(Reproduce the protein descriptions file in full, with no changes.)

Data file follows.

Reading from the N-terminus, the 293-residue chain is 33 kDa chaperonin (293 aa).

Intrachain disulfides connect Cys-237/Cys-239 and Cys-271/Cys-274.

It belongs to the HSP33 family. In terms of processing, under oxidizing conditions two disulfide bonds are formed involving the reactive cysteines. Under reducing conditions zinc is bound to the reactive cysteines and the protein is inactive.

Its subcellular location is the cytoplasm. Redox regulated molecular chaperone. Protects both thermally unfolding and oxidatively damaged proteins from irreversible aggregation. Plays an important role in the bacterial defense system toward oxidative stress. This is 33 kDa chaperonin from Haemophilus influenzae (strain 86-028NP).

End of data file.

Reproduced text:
Reading from the N-terminus, the 293-residue chain is 33 kDa chaperonin (293 aa).

Intrachain disulfides connect Cys-237/Cys-239 and Cys-271/Cys-274.

It belongs to the HSP33 family. In terms of processing, under oxidizing conditions two disulfide bonds are formed involving the reactive cysteines. Under reducing conditions zinc is bound to the reactive cysteines and the protein is inactive.

Its subcellular location is the cytoplasm. Redox regulated molecular chaperone. Protects both thermally unfolding and oxidatively damaged proteins from irreversible aggregation. Plays an important role in the bacterial defense system toward oxidative stress. This is 33 kDa chaperonin from Haemophilus influenzae (strain 86-028NP).